After 6 years of working on Communitynet Aotearoa I’ve stopped. Today. More or less.
It was a contract worth about 10 to 15 hours per week recently, although 6 years ago it started as about 5 hours per week. I approved (or not) notices submitted by community groups, wrote and distributed a monthly newsletter, handled email and did sundry other tasks. Lately I handled floods, torrents, deluges of spam — both email spam and submitted notices.
Back in mid-April I decided it was time to move on, and today finally provided some training to Nick, who is replacing me.
Communitynet Aotearoa is supported by the Department of Internal Affairs (DIA), so I went downtown to the DIA building and Nick and I sat down together at about 9 am at an elderly computer that no-one else was using.
Once the machine had finished starting up — a 5 minute process at least — we began by looking at the email, which is handled in a Gmail account. Or we tried to. The web browser on the Windows 2000 machine was Internet Explorer 5. IE5 can sort of do Gmail, but not very well really. Still, we managed.
Then we turned to the website that Nick will be editing. It runs on a Microsoft Content Management system that requires Windows Internet Explorer for the editing side of things. We typed in the URL and eventually the website loaded. Sort of. A bit. Well, parts of it kind of loaded. But mainly the screen was blank. Especially the parts we needed. Hmmm. It seems that IE5 can’t handle the website. I’m glad that’s not my problem.
Anyway, that meant Nick and I couldn’t edit the site, and that’s what the training was all about.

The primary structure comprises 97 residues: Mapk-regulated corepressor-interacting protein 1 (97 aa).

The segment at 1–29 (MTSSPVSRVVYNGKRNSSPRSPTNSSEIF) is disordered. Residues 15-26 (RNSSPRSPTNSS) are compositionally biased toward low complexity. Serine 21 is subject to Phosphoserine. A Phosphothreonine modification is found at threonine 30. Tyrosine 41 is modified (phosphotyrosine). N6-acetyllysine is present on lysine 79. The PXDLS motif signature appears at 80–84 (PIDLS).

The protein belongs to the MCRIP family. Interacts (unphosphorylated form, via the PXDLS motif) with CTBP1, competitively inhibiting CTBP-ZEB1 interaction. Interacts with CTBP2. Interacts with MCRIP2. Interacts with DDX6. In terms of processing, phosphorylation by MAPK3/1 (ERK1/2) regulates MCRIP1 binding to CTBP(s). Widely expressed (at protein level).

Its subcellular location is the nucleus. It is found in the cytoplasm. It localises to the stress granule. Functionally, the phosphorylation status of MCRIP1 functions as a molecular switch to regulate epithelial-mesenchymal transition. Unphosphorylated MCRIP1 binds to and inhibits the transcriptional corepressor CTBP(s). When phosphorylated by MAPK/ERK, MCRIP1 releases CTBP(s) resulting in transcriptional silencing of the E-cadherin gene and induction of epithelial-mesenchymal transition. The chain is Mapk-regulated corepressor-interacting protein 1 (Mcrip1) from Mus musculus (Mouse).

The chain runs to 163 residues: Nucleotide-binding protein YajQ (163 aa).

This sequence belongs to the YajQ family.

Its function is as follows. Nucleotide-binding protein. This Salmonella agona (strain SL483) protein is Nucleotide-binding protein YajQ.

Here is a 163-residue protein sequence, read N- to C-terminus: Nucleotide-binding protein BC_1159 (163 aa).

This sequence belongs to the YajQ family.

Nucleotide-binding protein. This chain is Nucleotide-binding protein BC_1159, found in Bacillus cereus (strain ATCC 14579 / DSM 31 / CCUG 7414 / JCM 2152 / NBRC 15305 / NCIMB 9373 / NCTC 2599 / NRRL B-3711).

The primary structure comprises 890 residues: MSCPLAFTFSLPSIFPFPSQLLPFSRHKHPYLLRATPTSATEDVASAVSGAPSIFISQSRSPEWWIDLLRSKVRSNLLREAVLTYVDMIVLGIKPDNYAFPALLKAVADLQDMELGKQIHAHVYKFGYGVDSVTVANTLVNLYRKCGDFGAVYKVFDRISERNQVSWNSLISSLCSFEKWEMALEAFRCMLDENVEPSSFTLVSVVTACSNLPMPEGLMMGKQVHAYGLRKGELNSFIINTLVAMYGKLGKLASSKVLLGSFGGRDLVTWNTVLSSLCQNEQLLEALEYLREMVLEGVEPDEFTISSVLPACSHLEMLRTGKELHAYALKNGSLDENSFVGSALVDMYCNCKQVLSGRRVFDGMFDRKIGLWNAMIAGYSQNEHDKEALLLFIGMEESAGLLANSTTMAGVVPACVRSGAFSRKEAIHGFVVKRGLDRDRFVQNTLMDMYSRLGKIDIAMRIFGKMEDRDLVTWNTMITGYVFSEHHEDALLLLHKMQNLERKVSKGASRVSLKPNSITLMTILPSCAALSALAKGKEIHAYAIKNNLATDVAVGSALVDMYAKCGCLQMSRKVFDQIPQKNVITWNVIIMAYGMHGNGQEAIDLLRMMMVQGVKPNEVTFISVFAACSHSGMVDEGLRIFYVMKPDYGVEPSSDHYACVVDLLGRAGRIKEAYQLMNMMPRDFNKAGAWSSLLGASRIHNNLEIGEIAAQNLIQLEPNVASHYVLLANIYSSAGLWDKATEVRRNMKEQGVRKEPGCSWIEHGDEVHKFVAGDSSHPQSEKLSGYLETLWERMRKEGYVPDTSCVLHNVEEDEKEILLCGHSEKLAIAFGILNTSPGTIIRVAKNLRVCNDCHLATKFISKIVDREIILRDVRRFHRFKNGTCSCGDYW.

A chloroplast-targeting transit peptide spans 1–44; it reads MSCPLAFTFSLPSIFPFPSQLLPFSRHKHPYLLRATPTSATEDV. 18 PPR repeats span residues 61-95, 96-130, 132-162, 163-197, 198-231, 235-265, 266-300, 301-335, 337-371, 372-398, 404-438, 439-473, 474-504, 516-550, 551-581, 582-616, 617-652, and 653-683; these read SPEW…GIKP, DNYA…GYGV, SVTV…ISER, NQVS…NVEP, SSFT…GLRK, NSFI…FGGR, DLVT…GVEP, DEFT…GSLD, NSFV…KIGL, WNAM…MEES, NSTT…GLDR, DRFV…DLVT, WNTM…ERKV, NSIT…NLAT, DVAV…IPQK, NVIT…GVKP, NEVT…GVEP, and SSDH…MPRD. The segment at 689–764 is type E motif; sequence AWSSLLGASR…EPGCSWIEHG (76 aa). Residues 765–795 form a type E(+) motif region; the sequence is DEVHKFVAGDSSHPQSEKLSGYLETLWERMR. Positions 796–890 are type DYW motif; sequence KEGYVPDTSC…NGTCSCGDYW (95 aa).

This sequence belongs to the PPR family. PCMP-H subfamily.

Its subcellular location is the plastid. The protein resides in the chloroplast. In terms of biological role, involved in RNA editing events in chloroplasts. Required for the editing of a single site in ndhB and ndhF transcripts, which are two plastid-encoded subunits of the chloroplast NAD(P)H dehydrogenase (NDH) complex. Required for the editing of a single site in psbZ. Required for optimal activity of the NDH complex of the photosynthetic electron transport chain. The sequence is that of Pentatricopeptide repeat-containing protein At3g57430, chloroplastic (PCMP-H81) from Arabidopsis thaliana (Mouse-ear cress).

The relevant manager said we could use his computer, but he needed to do an urgent email first, so Nick and I chatted about some stuff he needed to know, then we transferred to the other computer.
The IT staff had upgraded it in the last couple of days. It was running a shiny new version of Windows XP and had a recent-ish version of IE. Good. The manager logged us on with his password and disappeared on an errand. Nick and I clicked our way through to edit a notice. Except there was no text in the text fields. Instead there was a worrying little red x where the text should have been. Hmmm.
We looked at the Internet Options. Or, at least, the singular option. Like many organisations these days the Department of Internal Affairs don’t want their workers to do anything unauthorised on the computer they have on their desk so they lock the computers down and strip out anything that could conceivably allow the worker to change the settings.
Long story short, we were stuck. From the depths of my brain emerged the idea we needed to install an ActiveX control. [Snip lots of to-ing and fro-ing, web searches, Helpdesk calls.]
By the time the DIA Helpdesk had done some mystical reset magic and the ActiveX control was installed I had a headache and it was almost past lunchtime. Nick and I headed down to the cafeteria where I discovered that DIA workers can get very cheap, very tasty meals, right in the building. Wow! Roast turkey, roast vegetables, gravy: yum! $6.50. Amazing! It was a small plate, but I was very happy.
OK, so finally at 2 pm things were on the right track: we had a computer that worked, complete with ActiveX control. Except that after half an hour of inactivity we’d been logged out, and needed the manager’s password to get back in, and he was away at lunch or a meeting or something.
Again, Nick and I talked through some stuff. I gave him a quick lesson in HTML: he needs to use HTML a lot, but fortunately only a limited set: paragraphs, lists, headings, links, acronyms pretty well covered it.
The manager returned, logged us back in and we finally got really, truly underway. At about 3 pm. By 4.45 I had to leave to catch a bus home.
So here I am at home again, more glad than ever that I work for myself, using a computer over which I have total control, in a room with a view down the valley to the sea, with natural light, windows that open. I’m so glad I use a Mac and don’t have to worry about all the security garbage that plagues Windows users. And, as of today, I no longer have to do battle with a Microsoft Content Management System that is, quite frankly, utter garbage.
I’m too exhausted to actually celebrate tonight, but, well, hooray!